Passings: Lonnie Brooks, Chicago bluesman, died of natural causes over the weekend, He was 83.

Paul O'Neil, founder of the Trans Siberian Orchestra and producer (Testament) died Wednesday of a chronic illness, he was 61.

Don Rickles, legendary actor/comedian/observationist, famous for the audience insults of the 50s and 60s died of Kidney Failure at age 90 on Wed.

David Peel, I can't consider him a singer but he's famous for Have A Marijuana LP that came out on Elektra and Real Gone issued it a few years ago and Peel autographed it. He died from complications from a heart attack on Thursday, he was 73.

In terms of reissues 2017 promises to revisit some of the old classics.  Penny Lane and Strawberry Fields Forever were left off the original Sgt Pepper's Lonely Hearts Club Band album due to time considerations. Over the years I have looked at that album with admiration from far away and calling it the greatest B plus album in music history.  It's like Dark Side Of The Moon but unlike Dark Side, Sgt Pepper has plenty of its own uses, and that I actually did buy Sgt Pepper when I found it for a dollar back when Pawn America was selling CDs.  While the new reissue adds more of Ringo Starr's drums out in the forefront and adds the two omitted Strawberry Fields/Penny Lane, it will not make me buy it all over again, unless I find it for two dollars at a thrift store. I always thought the original album was missing something, it turns out those two songs would have finally elevate it to an A album.  It means nothing to other ears though.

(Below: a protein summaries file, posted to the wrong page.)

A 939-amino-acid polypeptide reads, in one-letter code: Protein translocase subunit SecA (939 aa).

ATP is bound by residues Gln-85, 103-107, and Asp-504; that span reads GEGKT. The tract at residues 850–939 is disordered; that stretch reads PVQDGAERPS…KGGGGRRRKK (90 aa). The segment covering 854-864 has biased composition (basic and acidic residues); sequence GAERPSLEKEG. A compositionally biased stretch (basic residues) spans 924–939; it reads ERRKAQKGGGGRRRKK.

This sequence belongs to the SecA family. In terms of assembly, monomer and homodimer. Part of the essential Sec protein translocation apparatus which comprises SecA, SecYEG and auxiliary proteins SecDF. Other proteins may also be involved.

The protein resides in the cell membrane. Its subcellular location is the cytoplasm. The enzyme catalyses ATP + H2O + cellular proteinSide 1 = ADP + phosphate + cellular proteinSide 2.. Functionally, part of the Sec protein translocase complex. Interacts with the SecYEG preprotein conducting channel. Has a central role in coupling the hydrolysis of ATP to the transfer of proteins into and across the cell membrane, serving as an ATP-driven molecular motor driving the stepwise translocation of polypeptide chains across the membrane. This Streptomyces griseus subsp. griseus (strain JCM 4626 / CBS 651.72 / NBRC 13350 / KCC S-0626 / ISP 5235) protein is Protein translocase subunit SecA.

On the other side of things, Rhino is continuing to super size Bad Company albums with the reissue of  Run With The Pack and Burning Sky.  Unless you're a audiophile completest you really don't need the upgrade.  Run With The Pack I still like but only as a single album, the less said about Burning Sky the better.  I think there's a blog on Bad Company that I put up a few years ago that explains it better,but I'll say this, I like Run With The Pack better than Straight Shooter but true that Pack that the band was beginning to wing it, though the jammy Honey Child has been a favorite of mine as Sweet Little Sister.  Burning Sky on the other hand shows the band in a creative funk, to which Mick Ralphs didn't write many songs and the band overrelied on Paul Rodgers to come up with the songs.  Outside of the title track, the rest is forgettable.  But it is better than Rough Diamonds, but compare it to the Brian Howe era albums Holy Water and Dangerous Age, those two were much better than Burning Sky.   Coming soon, Rhino will probably issue Desolation Angels and the bad Rough Diamonds in double disc form.  And we all know that the world will be waiting outside the local record store to pick up Rough Diamonds when it comes out.  Not.

Which begs the question and yes, yet another Foreigner best of is coming out next month.  It's called Foreigner 40, which might be their 40th album of greatest hits repackaged.  It certainly doesn't feel like the first time for a band that just might be the most repackaged band in rock history. Although The Who might be coming within striking distance for best ofs too.